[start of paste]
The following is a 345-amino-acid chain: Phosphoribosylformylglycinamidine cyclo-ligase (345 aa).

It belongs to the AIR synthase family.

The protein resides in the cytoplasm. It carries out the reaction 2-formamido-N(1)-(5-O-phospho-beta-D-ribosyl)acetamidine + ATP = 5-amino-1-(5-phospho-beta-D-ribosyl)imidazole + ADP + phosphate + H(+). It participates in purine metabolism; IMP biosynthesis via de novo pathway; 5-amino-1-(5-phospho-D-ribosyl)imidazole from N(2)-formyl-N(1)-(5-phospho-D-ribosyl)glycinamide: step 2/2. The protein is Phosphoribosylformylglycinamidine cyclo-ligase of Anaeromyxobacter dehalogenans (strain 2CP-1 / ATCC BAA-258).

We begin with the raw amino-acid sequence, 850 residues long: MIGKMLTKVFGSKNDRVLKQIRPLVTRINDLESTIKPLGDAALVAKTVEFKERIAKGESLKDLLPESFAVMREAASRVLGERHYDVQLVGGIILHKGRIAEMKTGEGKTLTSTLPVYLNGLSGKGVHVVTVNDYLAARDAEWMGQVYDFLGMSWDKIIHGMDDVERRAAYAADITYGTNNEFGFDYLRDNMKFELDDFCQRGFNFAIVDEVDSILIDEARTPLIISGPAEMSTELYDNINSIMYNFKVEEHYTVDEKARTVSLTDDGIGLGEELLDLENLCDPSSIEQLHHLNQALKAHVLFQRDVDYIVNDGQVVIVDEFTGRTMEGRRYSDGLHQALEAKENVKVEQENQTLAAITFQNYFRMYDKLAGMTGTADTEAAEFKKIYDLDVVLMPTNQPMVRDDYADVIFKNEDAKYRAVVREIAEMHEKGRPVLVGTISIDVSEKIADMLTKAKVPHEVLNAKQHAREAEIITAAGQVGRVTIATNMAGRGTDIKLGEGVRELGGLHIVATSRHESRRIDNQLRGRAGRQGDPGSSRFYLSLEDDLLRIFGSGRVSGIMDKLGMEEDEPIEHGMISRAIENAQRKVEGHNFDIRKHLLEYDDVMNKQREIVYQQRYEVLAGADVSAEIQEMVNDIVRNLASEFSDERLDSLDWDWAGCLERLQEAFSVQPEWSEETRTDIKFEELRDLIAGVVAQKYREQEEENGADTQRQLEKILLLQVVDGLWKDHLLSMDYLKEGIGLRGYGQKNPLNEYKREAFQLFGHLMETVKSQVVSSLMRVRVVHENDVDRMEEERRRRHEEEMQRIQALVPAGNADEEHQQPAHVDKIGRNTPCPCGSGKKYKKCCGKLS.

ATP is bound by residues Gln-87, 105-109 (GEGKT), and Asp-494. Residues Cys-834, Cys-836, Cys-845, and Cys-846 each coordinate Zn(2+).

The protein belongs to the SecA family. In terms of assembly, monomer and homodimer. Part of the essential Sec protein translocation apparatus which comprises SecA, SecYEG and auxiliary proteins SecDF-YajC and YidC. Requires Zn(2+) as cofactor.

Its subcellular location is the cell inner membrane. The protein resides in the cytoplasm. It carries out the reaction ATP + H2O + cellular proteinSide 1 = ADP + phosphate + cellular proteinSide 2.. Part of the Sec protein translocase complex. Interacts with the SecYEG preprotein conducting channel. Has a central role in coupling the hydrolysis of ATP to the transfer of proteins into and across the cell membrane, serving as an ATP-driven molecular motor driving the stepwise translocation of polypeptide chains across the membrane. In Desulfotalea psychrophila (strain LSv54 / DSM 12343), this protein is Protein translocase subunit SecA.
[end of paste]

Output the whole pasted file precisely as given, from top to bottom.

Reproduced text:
The following is a 345-amino-acid chain: Phosphoribosylformylglycinamidine cyclo-ligase (345 aa).

It belongs to the AIR synthase family.

The protein resides in the cytoplasm. It carries out the reaction 2-formamido-N(1)-(5-O-phospho-beta-D-ribosyl)acetamidine + ATP = 5-amino-1-(5-phospho-beta-D-ribosyl)imidazole + ADP + phosphate + H(+). It participates in purine metabolism; IMP biosynthesis via de novo pathway; 5-amino-1-(5-phospho-D-ribosyl)imidazole from N(2)-formyl-N(1)-(5-phospho-D-ribosyl)glycinamide: step 2/2. The protein is Phosphoribosylformylglycinamidine cyclo-ligase of Anaeromyxobacter dehalogenans (strain 2CP-1 / ATCC BAA-258).

We begin with the raw amino-acid sequence, 850 residues long: MIGKMLTKVFGSKNDRVLKQIRPLVTRINDLESTIKPLGDAALVAKTVEFKERIAKGESLKDLLPESFAVMREAASRVLGERHYDVQLVGGIILHKGRIAEMKTGEGKTLTSTLPVYLNGLSGKGVHVVTVNDYLAARDAEWMGQVYDFLGMSWDKIIHGMDDVERRAAYAADITYGTNNEFGFDYLRDNMKFELDDFCQRGFNFAIVDEVDSILIDEARTPLIISGPAEMSTELYDNINSIMYNFKVEEHYTVDEKARTVSLTDDGIGLGEELLDLENLCDPSSIEQLHHLNQALKAHVLFQRDVDYIVNDGQVVIVDEFTGRTMEGRRYSDGLHQALEAKENVKVEQENQTLAAITFQNYFRMYDKLAGMTGTADTEAAEFKKIYDLDVVLMPTNQPMVRDDYADVIFKNEDAKYRAVVREIAEMHEKGRPVLVGTISIDVSEKIADMLTKAKVPHEVLNAKQHAREAEIITAAGQVGRVTIATNMAGRGTDIKLGEGVRELGGLHIVATSRHESRRIDNQLRGRAGRQGDPGSSRFYLSLEDDLLRIFGSGRVSGIMDKLGMEEDEPIEHGMISRAIENAQRKVEGHNFDIRKHLLEYDDVMNKQREIVYQQRYEVLAGADVSAEIQEMVNDIVRNLASEFSDERLDSLDWDWAGCLERLQEAFSVQPEWSEETRTDIKFEELRDLIAGVVAQKYREQEEENGADTQRQLEKILLLQVVDGLWKDHLLSMDYLKEGIGLRGYGQKNPLNEYKREAFQLFGHLMETVKSQVVSSLMRVRVVHENDVDRMEEERRRRHEEEMQRIQALVPAGNADEEHQQPAHVDKIGRNTPCPCGSGKKYKKCCGKLS.

ATP is bound by residues Gln-87, 105-109 (GEGKT), and Asp-494. Residues Cys-834, Cys-836, Cys-845, and Cys-846 each coordinate Zn(2+).

The protein belongs to the SecA family. In terms of assembly, monomer and homodimer. Part of the essential Sec protein translocation apparatus which comprises SecA, SecYEG and auxiliary proteins SecDF-YajC and YidC. Requires Zn(2+) as cofactor.

Its subcellular location is the cell inner membrane. The protein resides in the cytoplasm. It carries out the reaction ATP + H2O + cellular proteinSide 1 = ADP + phosphate + cellular proteinSide 2.. Part of the Sec protein translocase complex. Interacts with the SecYEG preprotein conducting channel. Has a central role in coupling the hydrolysis of ATP to the transfer of proteins into and across the cell membrane, serving as an ATP-driven molecular motor driving the stepwise translocation of polypeptide chains across the membrane. In Desulfotalea psychrophila (strain LSv54 / DSM 12343), this protein is Protein translocase subunit SecA.